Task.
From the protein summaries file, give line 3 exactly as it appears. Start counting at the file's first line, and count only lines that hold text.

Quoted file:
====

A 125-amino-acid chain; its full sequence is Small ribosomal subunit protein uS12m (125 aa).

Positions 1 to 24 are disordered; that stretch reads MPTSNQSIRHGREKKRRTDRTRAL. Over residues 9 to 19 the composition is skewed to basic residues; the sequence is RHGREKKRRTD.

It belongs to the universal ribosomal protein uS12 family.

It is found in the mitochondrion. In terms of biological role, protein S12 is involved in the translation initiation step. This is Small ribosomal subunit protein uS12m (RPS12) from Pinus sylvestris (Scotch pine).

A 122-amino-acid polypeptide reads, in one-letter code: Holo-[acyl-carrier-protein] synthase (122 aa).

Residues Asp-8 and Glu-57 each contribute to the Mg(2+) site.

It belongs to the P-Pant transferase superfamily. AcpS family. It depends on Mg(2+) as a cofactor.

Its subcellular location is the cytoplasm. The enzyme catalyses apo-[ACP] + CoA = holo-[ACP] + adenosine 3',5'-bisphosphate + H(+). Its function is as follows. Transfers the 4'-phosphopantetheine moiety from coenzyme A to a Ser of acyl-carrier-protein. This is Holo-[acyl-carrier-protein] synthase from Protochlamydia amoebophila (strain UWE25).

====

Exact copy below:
It belongs to the universal ribosomal protein uS12 family.